It's actually been a while since I've had the chance to conveniently compare both the 1988 and 2001 English dubs. For nostalgia reasons, I love the 1988 version, but if we're being honest, it's not very good. Translation-wise, it takes a lot of liberties with the script that change the meaning of the dialogue (although it introduced me to strange insults like “slugwart” and “fishface). For instance, near the front-end of the movie, there's a scene where creepy old kid Takashi vanishes into thin air. In the original Japanese script and in the 2001 dub, Louie Anderson-looking Masaru says, “He's to the west,” whereupon the colonel says, “The west? He's in the old city.” Now, this makes sense. Where did the creepy old kid go? Oh, he's went west. But in the 1988 dub, Masaru says, “This chapter's finished,” and the colonel says, “Very well. Let's get out of here.” This makes no sense.
In any case, debating the ins and outs of 25- and 12-year old dubs now doesn't do much good. We could debate the merits of either dub for forum pages on end, but that's one of the great things about this release. You can watch both without getting up to change the disc. Whether or not that convenience is worth buying the release again is up to you, but at an MSRP of $34.98 (Right Stuf has it for $20.99), it's certainly not the heinous $50 wallet-blow that the 2009 release was.
Naturally, it almost goes without saying that if you haven't seen Akira at all, then there is no better time than now. There's a reason why it's hailed as a classic, and why so many people list it as being amongst their favorite movies. Stylistically, nothing can compare to its grit and grandeur, with grotesque images that will sear themselves onto your brain for life, and clouds of smoke and debris that are as lovingly animated as if they had a life of their own. Thematically, it's a post-apocalyptic epic bursting with imagination and chaos, chiding dangers from bullying to scientific hubris. It's a Must See for anime fans, and with this astonishingly complete Akira re-release, available in the most definitive collection yet.[TOP]
Up next, a bundle that I put off for as long as my guilt would permit. And no, that's not a pun.
At some point somewhere in the near future, Japan has been hit by a deadly virus. Generic United Nations-appointed bad-guys-masquerading-as-good-guys-who-are-not-so-subtly-mostly-Chinese-and-American international coalition GHQ has stormed in, contained the outbreak, and now holds Japan under its evil, freedom-suppressing thumb. Flash-forward ten years and a resistance group called the Undertakers is now waging a violent campaign to retake their freedom.
Enter Shu, your average weak-willed, lonely high school male protagonist, who through a series of tried and true formulas ends up cohabitating with the hot, but emotionally unavailable lady protagonist Inori. Inori is pretty cute, but she's also an empty soul vessel, so their romance is both slow and weird. So it turns out Shu has this power to extract "Voids" from people, which in a mind-boggle of pseudoscience and shenaniganry is actually the physical manifestation of teenagers' psyches. Sometimes he pulls out sweet weapons like swords and guns; sometimes he pulls out refrigerators, because sometimes people just really love to eat, am I right?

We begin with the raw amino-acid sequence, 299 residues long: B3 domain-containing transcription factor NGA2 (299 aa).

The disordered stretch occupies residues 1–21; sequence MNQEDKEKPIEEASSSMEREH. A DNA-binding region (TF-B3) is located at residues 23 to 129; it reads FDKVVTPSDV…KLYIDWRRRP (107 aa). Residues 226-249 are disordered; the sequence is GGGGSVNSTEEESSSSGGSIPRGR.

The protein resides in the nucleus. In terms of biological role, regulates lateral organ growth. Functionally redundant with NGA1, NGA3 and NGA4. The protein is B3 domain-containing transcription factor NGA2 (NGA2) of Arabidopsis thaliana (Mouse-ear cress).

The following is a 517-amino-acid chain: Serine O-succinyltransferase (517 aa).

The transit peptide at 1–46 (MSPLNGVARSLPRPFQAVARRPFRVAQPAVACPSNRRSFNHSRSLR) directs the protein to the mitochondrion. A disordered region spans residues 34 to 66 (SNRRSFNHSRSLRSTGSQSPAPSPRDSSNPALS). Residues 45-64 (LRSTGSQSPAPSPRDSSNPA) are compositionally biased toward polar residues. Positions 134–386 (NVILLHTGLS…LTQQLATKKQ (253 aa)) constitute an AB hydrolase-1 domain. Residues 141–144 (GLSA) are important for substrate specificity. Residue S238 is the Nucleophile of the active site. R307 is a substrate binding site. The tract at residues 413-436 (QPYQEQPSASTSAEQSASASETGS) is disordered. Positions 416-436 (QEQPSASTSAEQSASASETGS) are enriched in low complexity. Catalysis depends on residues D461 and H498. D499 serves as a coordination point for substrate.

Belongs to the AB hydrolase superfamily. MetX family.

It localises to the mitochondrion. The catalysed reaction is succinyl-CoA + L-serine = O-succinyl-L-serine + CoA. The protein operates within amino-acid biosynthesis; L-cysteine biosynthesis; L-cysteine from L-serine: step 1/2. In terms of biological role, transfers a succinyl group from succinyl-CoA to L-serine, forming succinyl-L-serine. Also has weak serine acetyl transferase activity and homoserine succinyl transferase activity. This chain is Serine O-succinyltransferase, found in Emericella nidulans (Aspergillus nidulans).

Guilty Crown has spurts of interesting moments, but too many are chopped up by ridiculousness. It's so hard to take awkward scenes of teenage wooing seriously when they're terminated by someone yanking an object out of a girl's chest. The show makes use of several would-be serious and dramatic scenes, but doesn't quite figure out how to walk that fine line between suspense and cheese. As a result, many scenes meant to shock or command merely dissipate into a vapid mist of nonsense, while others end up not capitalizing on their full impact because the series can't stick its landings.
This is a title that I begrudgingly watched half of while it was streaming, and while it was somewhat entertaining simply because of its pretty visuals and thudding soundtrak, always felt like a chore to watch. After staring at the complete series boxset in my To Review pile long enough that guilt set in, I finally finished watching it. It's an okay time. The visuals almost carry it the entire way. And some episodes are monumentally better than others, which mostly just results in a jerky viewing experience that is sometimes hard to put down, and sometimes just too hard to care about. It's worth watching once, I suppose, if only for some of the visuals, but I can't imagine myself ever feeling the need to revisit it ever again.[TOP]
This week's shelves are from thiemer, who wrote in the following:
"Hello my name is thiemer Ive been collecting anime since 2010, I love most anime, and will buy the american release almost the day of release if I havent pre ordered it. I only really dislike the shows that are larger then 60 episodes. Mostly cause they very quickly lose any sense of a set ending and plot. But if its slice of life, action, drama, comedy, horrer.ect ill atleast watch it."
Good use of space!